Butterbang Serves Swoon-Worthy Croissants in Providence
Pastry chef Brian Leosz sells his French baked goods from a croissant window in Olneyville.
What made you want to start a croissant bakery?
I’m a self-taught baker who fell in love with the croissant more than a decade ago on my first trip to France. I started Butterbang in 2019 because I wanted to bring the transformative, simple pleasure of eating a flaky, buttery croissant to others. I first launched Butterbang as a bike cart. Once COVID hit, I adapted to selling from the front door of my bakery kitchen (which I call “the Croissant Window”) because it was a safer way to continue serving my customers.
How long does it take to make a proper croissant?
Making a Butterbang croissant takes about three days, with a lot of resting time built in to help the dough develop flavor and recover between kneading, rolling and shaping. It is a labor-intensive process. I don’t take shortcuts, as there is always a trade-off to quality. Generally speaking, it is a full week’s work to prepare for one morning of order pickups at the Croissant Window. It’s no small effort to make croissants the authentic way, especially as a one-man operation. My life experience and soul go into this work.
Where can people try your croissants?
The best way to nab a croissant is to follow Butterbang on Instagram (@butterbangcroissants) or sign up for email notifications on the website. Butterbang hosts the Croissant Window one to two days a week at the Butterbang Kitchen in Olneyville at 11 Aleppo St., Unit 7, Providence. Currently, customers are required to pre-order their croissants online before arriving. There are no walk-up sales at this time.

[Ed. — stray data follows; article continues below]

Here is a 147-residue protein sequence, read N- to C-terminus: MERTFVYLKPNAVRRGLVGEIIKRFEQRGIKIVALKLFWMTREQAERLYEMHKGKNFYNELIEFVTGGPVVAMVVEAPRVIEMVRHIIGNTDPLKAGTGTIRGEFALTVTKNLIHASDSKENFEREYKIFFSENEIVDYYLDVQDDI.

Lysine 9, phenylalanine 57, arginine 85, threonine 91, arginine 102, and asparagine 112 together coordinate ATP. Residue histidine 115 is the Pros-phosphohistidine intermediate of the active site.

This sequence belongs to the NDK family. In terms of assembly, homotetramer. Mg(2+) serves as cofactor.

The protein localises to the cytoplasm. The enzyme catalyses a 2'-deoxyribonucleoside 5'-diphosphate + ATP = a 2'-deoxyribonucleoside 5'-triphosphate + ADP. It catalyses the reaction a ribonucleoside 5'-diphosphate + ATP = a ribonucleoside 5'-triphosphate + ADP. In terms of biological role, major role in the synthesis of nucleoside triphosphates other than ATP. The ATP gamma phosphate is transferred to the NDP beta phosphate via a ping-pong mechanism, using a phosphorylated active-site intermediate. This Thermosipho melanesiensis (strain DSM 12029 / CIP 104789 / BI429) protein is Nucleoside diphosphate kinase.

What varieties do you make?
Butterbang has a core menu of croissants including: Classic, Choco (fair-trade, organic chocolate), Almond, Choco Almond, the Dainty Pig (prosciutto, gouda and rosemary) and Yum Rolls (a croissant cinnamon roll with vanilla glaze and salted caramel). I also offer seasonal specials, often inspired by life experiences or places I’ve traveled to (or want to travel to).
How did you adapt when the pandemic hit?
Operating off my bike cart was no longer going to provide adequate safe distance between me and my customers. The bike cart brought a lot of whimsical joy to my customers, so it was a difficult decision to retire it in favor of selling directly from my production kitchen. My commercial kitchen doesn’t have enough interior space to set up a traditional retail counter, so I had to come up with an alternative way to continue serving my customers in a “no-touch” fashion. I shifted all sales online, so I wouldn’t have to handle credit cards on site. I fashioned a makeshift insulated pickup window that rolls into my front doorway. This puts a safe barrier between me and my customers, and prevents the wind from chilling the croissants inside. Beyond iterating on the pickup process for increased safety and speed, I’ve also switched from baking several days to just one or two “megabakes” each week to ensure I’m operating at maximum efficiency. This helps me conserve energy and resources during increasingly uncertain economic times. Thankfully, I have wonderful customers who have fully embraced each adaptation of the business. I’m not sure how this setup will adapt once life returns to normal, but I’m grateful it is working well at present for the business and my customers.
What’s the best way to eat a croissant?
The best way to eat a croissant is without guilt. Butter is good for you. Joy is, too. butterbang.com